Wednesday, April 22, 2015

Earth Day 365





As an environmentalist, I dread Earth Day. I cringe at the thought of people making up things to do that they wouldn’t normally do the other 364 days of the year. Using finite resources to burn fossil carbon and ultimately generate waste is NOT what the planet needs from us.


Maybe, instead, the planet needs us to pay attention, to get to know it a little better; stop treating it like an estranged relative we send a perfunctory holiday card to once a year. 

Maybe it needs us to inquire about its intricate systems and how they function gracefully together to support itself and all creatures living on it. Maybe it also needs us to understand where we enter and impact those systems. Maybe the planet needs people who don’t really know what to do in the midst of what we know

*We know we have made water a diminishing resource worldwide and wars are being fought over who has access to this basic, universal human right.

*We know we humans are causing climate change. Americans: stop dicking around with this.

*We know the chemical soup we live in is slowly poisoning us to death.

*We know our appetite for meat and cheap convenience food is destroying the lungs we need for breathing via annihilation of rain forests.

*We know this same overweening appetite for consumer goods is responsible for habitat destruction.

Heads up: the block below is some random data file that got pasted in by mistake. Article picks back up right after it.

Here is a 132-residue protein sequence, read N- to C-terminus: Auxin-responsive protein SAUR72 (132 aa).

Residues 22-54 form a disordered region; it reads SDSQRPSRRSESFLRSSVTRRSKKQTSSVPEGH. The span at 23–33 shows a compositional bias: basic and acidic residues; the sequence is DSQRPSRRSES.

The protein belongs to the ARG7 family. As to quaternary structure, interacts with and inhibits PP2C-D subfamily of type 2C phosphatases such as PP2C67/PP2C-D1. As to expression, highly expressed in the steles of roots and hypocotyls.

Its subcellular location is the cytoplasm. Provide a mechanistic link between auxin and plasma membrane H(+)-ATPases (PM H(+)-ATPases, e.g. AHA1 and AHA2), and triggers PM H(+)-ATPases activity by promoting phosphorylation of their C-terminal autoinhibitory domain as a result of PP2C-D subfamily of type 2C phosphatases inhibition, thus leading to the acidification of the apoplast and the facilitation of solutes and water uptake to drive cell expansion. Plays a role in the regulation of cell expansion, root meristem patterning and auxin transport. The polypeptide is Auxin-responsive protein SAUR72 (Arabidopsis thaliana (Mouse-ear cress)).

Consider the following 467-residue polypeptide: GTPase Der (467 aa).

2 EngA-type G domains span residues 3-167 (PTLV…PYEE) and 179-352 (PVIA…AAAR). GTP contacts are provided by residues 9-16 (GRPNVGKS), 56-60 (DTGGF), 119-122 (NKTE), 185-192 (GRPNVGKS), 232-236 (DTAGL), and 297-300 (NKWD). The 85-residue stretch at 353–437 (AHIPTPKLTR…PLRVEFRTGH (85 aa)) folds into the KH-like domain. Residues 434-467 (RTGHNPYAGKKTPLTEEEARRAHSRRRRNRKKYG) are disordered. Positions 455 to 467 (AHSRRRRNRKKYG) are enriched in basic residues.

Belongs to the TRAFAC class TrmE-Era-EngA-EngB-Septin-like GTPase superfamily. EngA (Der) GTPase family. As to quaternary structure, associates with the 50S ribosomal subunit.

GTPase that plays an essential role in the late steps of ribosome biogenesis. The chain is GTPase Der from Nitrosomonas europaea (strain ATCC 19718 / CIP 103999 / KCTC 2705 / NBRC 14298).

*If we can't figure out why black lives matter, how will we figure out brown, yellow, red and female lives world over are jeopardized by America's addiction to fossil fuels?

*While we're at it, will feathered, furry, scaly, finned, even microscopic lives ever matter enough for us to realize they're part of our earth family?

I can live ignoring this overwhelming, depressing info. I would venture to say most of us do. But our future hangs in the balance as we wallow in environmental illiteracy. Certainly the futures of many species have been snuffed out already because of this woeful illiteracy.

So if you don’t know what to do for Earth Day, especially after reading the aforementioned, consider doing something ordinary, something that can be done any and all of the other 364 days.

Pick one thing in nature you already love or sparks your curiosity and learn about it. And just as with a new love, your life will gradually align to nurture this relationship. If for instance you love the ocean, then eventually you’ll learn there’s more plastic than plankton in the ocean (you’ll even learn what plankton is). You’ll see the connection between how much plastic you’re bringing home and the islands of floating plastic in the ocean. You’ll evaluate and hopefully alter your purchasing habits. And by doing so, you’ll be celebrating Earth Day 365 days.

So that’s it. Learn about something: songbirds, butterflies, orangutans, dolphins, coral, coastal redwoods, African baobab trees (all on the endangered species list by the way). Learn about it in the same way you’d learn about a new love: with passion and curiosity, as if your life depended on it.

Because it does.